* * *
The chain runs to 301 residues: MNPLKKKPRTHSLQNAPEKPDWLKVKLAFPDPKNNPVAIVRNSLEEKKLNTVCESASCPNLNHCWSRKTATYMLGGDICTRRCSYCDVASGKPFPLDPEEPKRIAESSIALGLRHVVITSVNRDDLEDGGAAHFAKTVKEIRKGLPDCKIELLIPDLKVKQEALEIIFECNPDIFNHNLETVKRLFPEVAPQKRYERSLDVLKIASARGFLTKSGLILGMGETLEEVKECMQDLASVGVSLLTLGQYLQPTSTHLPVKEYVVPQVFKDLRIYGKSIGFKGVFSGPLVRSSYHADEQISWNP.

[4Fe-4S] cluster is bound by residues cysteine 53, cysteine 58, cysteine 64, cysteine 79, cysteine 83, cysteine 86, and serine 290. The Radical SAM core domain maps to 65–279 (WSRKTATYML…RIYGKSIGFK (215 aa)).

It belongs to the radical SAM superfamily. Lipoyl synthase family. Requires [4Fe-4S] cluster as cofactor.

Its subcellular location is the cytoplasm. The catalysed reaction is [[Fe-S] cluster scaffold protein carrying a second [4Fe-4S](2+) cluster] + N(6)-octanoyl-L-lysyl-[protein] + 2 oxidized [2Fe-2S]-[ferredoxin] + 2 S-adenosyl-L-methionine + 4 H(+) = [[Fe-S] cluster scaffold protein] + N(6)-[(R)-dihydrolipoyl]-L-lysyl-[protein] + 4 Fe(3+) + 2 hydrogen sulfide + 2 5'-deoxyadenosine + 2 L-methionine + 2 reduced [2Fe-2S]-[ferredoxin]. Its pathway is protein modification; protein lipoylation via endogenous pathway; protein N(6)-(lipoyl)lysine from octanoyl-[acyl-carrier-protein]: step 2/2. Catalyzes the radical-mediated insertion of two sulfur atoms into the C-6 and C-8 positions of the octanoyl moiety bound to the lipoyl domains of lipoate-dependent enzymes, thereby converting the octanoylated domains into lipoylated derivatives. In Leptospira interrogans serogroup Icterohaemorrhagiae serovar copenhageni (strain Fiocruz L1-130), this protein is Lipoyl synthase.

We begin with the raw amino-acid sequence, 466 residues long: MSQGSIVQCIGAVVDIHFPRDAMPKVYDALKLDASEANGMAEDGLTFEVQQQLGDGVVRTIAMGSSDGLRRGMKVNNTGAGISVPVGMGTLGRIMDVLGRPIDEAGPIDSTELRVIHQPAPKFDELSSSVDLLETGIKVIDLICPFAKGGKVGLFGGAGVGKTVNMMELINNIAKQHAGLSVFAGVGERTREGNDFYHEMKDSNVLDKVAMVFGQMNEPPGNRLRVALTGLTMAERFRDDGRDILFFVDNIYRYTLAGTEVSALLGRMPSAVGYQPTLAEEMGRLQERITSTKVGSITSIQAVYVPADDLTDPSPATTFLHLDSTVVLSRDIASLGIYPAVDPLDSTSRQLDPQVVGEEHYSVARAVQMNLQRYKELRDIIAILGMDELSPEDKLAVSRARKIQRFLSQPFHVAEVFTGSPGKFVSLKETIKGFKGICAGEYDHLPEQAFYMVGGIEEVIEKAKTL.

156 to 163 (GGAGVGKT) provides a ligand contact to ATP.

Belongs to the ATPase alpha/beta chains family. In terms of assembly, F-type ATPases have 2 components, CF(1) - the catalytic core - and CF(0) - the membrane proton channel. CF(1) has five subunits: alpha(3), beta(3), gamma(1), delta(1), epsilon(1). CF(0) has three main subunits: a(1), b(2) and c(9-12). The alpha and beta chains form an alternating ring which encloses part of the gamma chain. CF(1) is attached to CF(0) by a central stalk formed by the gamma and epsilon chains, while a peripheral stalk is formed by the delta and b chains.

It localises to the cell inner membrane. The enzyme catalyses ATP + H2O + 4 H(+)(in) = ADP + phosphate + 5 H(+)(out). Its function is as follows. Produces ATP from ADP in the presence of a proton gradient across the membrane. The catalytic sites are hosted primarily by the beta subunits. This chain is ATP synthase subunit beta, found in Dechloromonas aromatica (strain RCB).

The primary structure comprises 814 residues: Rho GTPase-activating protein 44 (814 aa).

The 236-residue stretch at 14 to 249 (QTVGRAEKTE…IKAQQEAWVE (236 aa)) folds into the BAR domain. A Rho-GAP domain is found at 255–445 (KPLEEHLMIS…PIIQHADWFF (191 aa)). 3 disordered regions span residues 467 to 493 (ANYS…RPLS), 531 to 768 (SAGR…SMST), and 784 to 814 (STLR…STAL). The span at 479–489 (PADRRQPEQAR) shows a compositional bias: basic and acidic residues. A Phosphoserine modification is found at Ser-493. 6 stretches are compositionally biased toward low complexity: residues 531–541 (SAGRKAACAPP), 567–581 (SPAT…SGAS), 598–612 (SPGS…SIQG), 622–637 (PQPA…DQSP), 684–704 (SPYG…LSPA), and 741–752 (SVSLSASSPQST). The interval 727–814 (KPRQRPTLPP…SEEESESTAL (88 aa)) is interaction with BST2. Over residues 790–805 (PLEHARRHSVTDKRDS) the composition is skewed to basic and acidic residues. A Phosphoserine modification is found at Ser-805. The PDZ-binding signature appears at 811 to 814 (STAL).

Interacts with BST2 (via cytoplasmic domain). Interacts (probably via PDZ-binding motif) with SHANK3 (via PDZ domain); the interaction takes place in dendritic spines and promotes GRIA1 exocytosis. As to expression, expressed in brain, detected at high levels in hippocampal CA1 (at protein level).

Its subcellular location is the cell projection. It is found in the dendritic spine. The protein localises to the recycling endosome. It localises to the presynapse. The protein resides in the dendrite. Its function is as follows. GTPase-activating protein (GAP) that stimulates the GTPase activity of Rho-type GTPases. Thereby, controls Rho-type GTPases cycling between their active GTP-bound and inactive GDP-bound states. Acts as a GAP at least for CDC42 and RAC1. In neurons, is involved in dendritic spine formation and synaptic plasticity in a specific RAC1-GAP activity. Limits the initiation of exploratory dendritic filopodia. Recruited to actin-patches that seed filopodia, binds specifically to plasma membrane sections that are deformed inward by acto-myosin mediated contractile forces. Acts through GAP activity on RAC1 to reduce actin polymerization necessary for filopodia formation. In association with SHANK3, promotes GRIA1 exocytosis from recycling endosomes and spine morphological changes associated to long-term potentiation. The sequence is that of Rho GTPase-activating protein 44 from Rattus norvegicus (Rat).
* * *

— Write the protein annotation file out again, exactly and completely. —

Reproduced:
The chain runs to 301 residues: MNPLKKKPRTHSLQNAPEKPDWLKVKLAFPDPKNNPVAIVRNSLEEKKLNTVCESASCPNLNHCWSRKTATYMLGGDICTRRCSYCDVASGKPFPLDPEEPKRIAESSIALGLRHVVITSVNRDDLEDGGAAHFAKTVKEIRKGLPDCKIELLIPDLKVKQEALEIIFECNPDIFNHNLETVKRLFPEVAPQKRYERSLDVLKIASARGFLTKSGLILGMGETLEEVKECMQDLASVGVSLLTLGQYLQPTSTHLPVKEYVVPQVFKDLRIYGKSIGFKGVFSGPLVRSSYHADEQISWNP.

[4Fe-4S] cluster is bound by residues cysteine 53, cysteine 58, cysteine 64, cysteine 79, cysteine 83, cysteine 86, and serine 290. The Radical SAM core domain maps to 65–279 (WSRKTATYML…RIYGKSIGFK (215 aa)).

It belongs to the radical SAM superfamily. Lipoyl synthase family. Requires [4Fe-4S] cluster as cofactor.

Its subcellular location is the cytoplasm. The catalysed reaction is [[Fe-S] cluster scaffold protein carrying a second [4Fe-4S](2+) cluster] + N(6)-octanoyl-L-lysyl-[protein] + 2 oxidized [2Fe-2S]-[ferredoxin] + 2 S-adenosyl-L-methionine + 4 H(+) = [[Fe-S] cluster scaffold protein] + N(6)-[(R)-dihydrolipoyl]-L-lysyl-[protein] + 4 Fe(3+) + 2 hydrogen sulfide + 2 5'-deoxyadenosine + 2 L-methionine + 2 reduced [2Fe-2S]-[ferredoxin]. Its pathway is protein modification; protein lipoylation via endogenous pathway; protein N(6)-(lipoyl)lysine from octanoyl-[acyl-carrier-protein]: step 2/2. Catalyzes the radical-mediated insertion of two sulfur atoms into the C-6 and C-8 positions of the octanoyl moiety bound to the lipoyl domains of lipoate-dependent enzymes, thereby converting the octanoylated domains into lipoylated derivatives. In Leptospira interrogans serogroup Icterohaemorrhagiae serovar copenhageni (strain Fiocruz L1-130), this protein is Lipoyl synthase.

We begin with the raw amino-acid sequence, 466 residues long: MSQGSIVQCIGAVVDIHFPRDAMPKVYDALKLDASEANGMAEDGLTFEVQQQLGDGVVRTIAMGSSDGLRRGMKVNNTGAGISVPVGMGTLGRIMDVLGRPIDEAGPIDSTELRVIHQPAPKFDELSSSVDLLETGIKVIDLICPFAKGGKVGLFGGAGVGKTVNMMELINNIAKQHAGLSVFAGVGERTREGNDFYHEMKDSNVLDKVAMVFGQMNEPPGNRLRVALTGLTMAERFRDDGRDILFFVDNIYRYTLAGTEVSALLGRMPSAVGYQPTLAEEMGRLQERITSTKVGSITSIQAVYVPADDLTDPSPATTFLHLDSTVVLSRDIASLGIYPAVDPLDSTSRQLDPQVVGEEHYSVARAVQMNLQRYKELRDIIAILGMDELSPEDKLAVSRARKIQRFLSQPFHVAEVFTGSPGKFVSLKETIKGFKGICAGEYDHLPEQAFYMVGGIEEVIEKAKTL.

156 to 163 (GGAGVGKT) provides a ligand contact to ATP.

Belongs to the ATPase alpha/beta chains family. In terms of assembly, F-type ATPases have 2 components, CF(1) - the catalytic core - and CF(0) - the membrane proton channel. CF(1) has five subunits: alpha(3), beta(3), gamma(1), delta(1), epsilon(1). CF(0) has three main subunits: a(1), b(2) and c(9-12). The alpha and beta chains form an alternating ring which encloses part of the gamma chain. CF(1) is attached to CF(0) by a central stalk formed by the gamma and epsilon chains, while a peripheral stalk is formed by the delta and b chains.

It localises to the cell inner membrane. The enzyme catalyses ATP + H2O + 4 H(+)(in) = ADP + phosphate + 5 H(+)(out). Its function is as follows. Produces ATP from ADP in the presence of a proton gradient across the membrane. The catalytic sites are hosted primarily by the beta subunits. This chain is ATP synthase subunit beta, found in Dechloromonas aromatica (strain RCB).

The primary structure comprises 814 residues: Rho GTPase-activating protein 44 (814 aa).

The 236-residue stretch at 14 to 249 (QTVGRAEKTE…IKAQQEAWVE (236 aa)) folds into the BAR domain. A Rho-GAP domain is found at 255–445 (KPLEEHLMIS…PIIQHADWFF (191 aa)). 3 disordered regions span residues 467 to 493 (ANYS…RPLS), 531 to 768 (SAGR…SMST), and 784 to 814 (STLR…STAL). The span at 479–489 (PADRRQPEQAR) shows a compositional bias: basic and acidic residues. A Phosphoserine modification is found at Ser-493. 6 stretches are compositionally biased toward low complexity: residues 531–541 (SAGRKAACAPP), 567–581 (SPAT…SGAS), 598–612 (SPGS…SIQG), 622–637 (PQPA…DQSP), 684–704 (SPYG…LSPA), and 741–752 (SVSLSASSPQST). The interval 727–814 (KPRQRPTLPP…SEEESESTAL (88 aa)) is interaction with BST2. Over residues 790–805 (PLEHARRHSVTDKRDS) the composition is skewed to basic and acidic residues. A Phosphoserine modification is found at Ser-805. The PDZ-binding signature appears at 811 to 814 (STAL).

Interacts with BST2 (via cytoplasmic domain). Interacts (probably via PDZ-binding motif) with SHANK3 (via PDZ domain); the interaction takes place in dendritic spines and promotes GRIA1 exocytosis. As to expression, expressed in brain, detected at high levels in hippocampal CA1 (at protein level).

Its subcellular location is the cell projection. It is found in the dendritic spine. The protein localises to the recycling endosome. It localises to the presynapse. The protein resides in the dendrite. Its function is as follows. GTPase-activating protein (GAP) that stimulates the GTPase activity of Rho-type GTPases. Thereby, controls Rho-type GTPases cycling between their active GTP-bound and inactive GDP-bound states. Acts as a GAP at least for CDC42 and RAC1. In neurons, is involved in dendritic spine formation and synaptic plasticity in a specific RAC1-GAP activity. Limits the initiation of exploratory dendritic filopodia. Recruited to actin-patches that seed filopodia, binds specifically to plasma membrane sections that are deformed inward by acto-myosin mediated contractile forces. Acts through GAP activity on RAC1 to reduce actin polymerization necessary for filopodia formation. In association with SHANK3, promotes GRIA1 exocytosis from recycling endosomes and spine morphological changes associated to long-term potentiation. The sequence is that of Rho GTPase-activating protein 44 from Rattus norvegicus (Rat).